Skip to main content

Book Review - Museum of Memories: A soulful journey of many lives, through many eras and across many worlds

Amrita Mukherjee’s book ‘Museum of Memories’ (http://www.amazon.in/dp/9385854194/) is a collection of 13 short stories which, as the blurb suggests, are tales inspired by reality.

Reading through the stories, you find yourself looking into a kaleidoscope of emotions and Amrita, with her lucid language and superior storytelling skills, draws you into a world inhabited by characters you have grown up with, characters you run into everyday, and the person you look at every time you stand in front of the mirror.

In terms of structure, these are short stories that speak volumes and mostly end unpredictably. One can breeze through the book from cover to cover. However, they leave you with images, questions and thoughts to reflect upon long after the last page has been turned.

How do we embrace those close to us before they turn into memories? How does a woman who sells her womb for a price then grapple not just with the empty womb but an empty heart? What does destiny have in store for a sex worker when her estranged son returns to take her home? How does a girl cope with the murky realities of the corporate world, growing up in a North Kolkata household with its archaic values? How does the ‘edited reality’ of lives on social media affect us? How does a learned man challenge social stereotypes by taking up chores of the household? How does a son undo the despicable wrong of a father in the face of the same abject poverty they both face? How does love emerge triumphant in a world torn apart by atrocities provoked by religious sentiments?

Extremely relevant in the context of the contemporary, yet so beautifully seeped in our traditions and in settings of days by-gone, seasoned with the scars, wounds, tears and smiles that we hold so close to our hearts.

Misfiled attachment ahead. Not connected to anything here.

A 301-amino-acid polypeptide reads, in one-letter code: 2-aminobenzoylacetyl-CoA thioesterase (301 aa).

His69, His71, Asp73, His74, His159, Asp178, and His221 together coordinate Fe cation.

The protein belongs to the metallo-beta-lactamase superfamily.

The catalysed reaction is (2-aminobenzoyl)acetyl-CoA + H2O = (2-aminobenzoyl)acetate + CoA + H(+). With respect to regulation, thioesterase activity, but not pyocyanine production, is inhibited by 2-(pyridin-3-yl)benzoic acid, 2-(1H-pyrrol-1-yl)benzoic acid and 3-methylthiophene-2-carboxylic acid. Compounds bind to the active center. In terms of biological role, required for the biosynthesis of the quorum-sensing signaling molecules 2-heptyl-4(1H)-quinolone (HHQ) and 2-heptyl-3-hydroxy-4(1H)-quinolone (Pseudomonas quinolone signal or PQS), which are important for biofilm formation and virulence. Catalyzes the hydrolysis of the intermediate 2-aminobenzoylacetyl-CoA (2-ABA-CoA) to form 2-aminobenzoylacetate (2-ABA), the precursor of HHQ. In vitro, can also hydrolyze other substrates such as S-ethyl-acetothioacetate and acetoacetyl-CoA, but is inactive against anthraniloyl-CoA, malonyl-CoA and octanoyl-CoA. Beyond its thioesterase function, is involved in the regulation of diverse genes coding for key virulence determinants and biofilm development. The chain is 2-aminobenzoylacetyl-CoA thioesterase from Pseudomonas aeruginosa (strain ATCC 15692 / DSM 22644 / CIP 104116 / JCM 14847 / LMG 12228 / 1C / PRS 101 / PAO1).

You take away one learning from Amritas’ book – live your life before your dreams turn into regrets, before the present turns into memories.

Comments

Popular posts from this blog

Cricket, Romance and Thrills make the right cocktail this summer!

Cricket is the only game I played in school. Over several years, this is the game that instilled in me discipline and perseverance. It taught me what it means to play with and for your team. It taught me what it means to compete fairly. Lessons that were to benefit me immensely in later years in my corporate life.
Cricket is also the only game that kept me glued to the television screen for hours. Growing up through the eighties and nineties, I watched my heroes on the field snatch unexpected victory from the jaws of imminent defeat, or, lose gracefully in the true spirit of the game, only to rise from the ashes in the next match. And my scrapbooks with their pictures kept piling up.
My interest was not limited only to their antics on the field. I wanted to know them as human beings and not just as larger-than-life heroes. This curiosity drew me to sports magazines and memoirs of cricketers, which, needless to say, I devoured with relish. I would also spend hours watching their intervie…

Book Review - The Fault in Our Stars

'The Fault in Our Stars' is the first John Green book I read. And I am now going to read ALL his books. This book was a revelation. Because, when I picked up the book, I had braced myself for yet another global phenomenon, immensely popular romance now-made-into-a-Hollywood-blockbuster (soon to be re-made in India, I hear), but essentially 'Sympathy Lit' (which I am told is now almost a guaranteed recipe for success in that genre). And I was SO WRONG! Yes, there are diseases, there is misery, there are moments when I choked up, but Green takes this completely irreverent tone,his characters crack genuinely funny jokes about themselves and their physical challenges, and in general, they have fun! More than a love story with, well an inevitable tragic ending, this is a story of hope, and this is about how life should be lived to the fullest. As I read through the funny vivacious escapades of the couple, one with cancer affecting her lungs, and the other having lost a leg…

Book Review - Poems by Subhadip Mukherjee

Ernest Hemingway said, “There is nothing to writing. All you do is sit down at a typewriter and bleed.” Reading the poetry of Subhadip Mukherjee in his book ‘ছেঁড়াচিন্তারScribbles’ (Offtrack Publishers, co-authored by Dr. Kausik Ghosh), I am convinced that he is bleeding. And that’s good news.
Subhadip is a nagorik kobiyal. His poems hold mirror to the stifling urban life with its rat race, with its mindless pursuit of  materialistic ambitions, and with its consumerism.
নাগরিকব্যস্ততানানাজটিলতা... দাশুবারবারকিস্তিমাত
He mocks the same judgemental urban society right in his introduction when he says:
যদিতাকেচিনেথাকো যদিতাকেজেনেথাকো Boss, বেশী .মিশোনাতারসাথে সামান্যনেশাহবে... তুমিও "খারাপ" হবে দেরিহবেরোজরাত্তিরে
Subhadip’s poems paint love in its myriad hues – from extreme euphoria to brooding despondency. Subhadip depicts the unadulterated purity of love when he says:
তুইক্লাসনাইনৈরখাতারপাতায়বুকবুক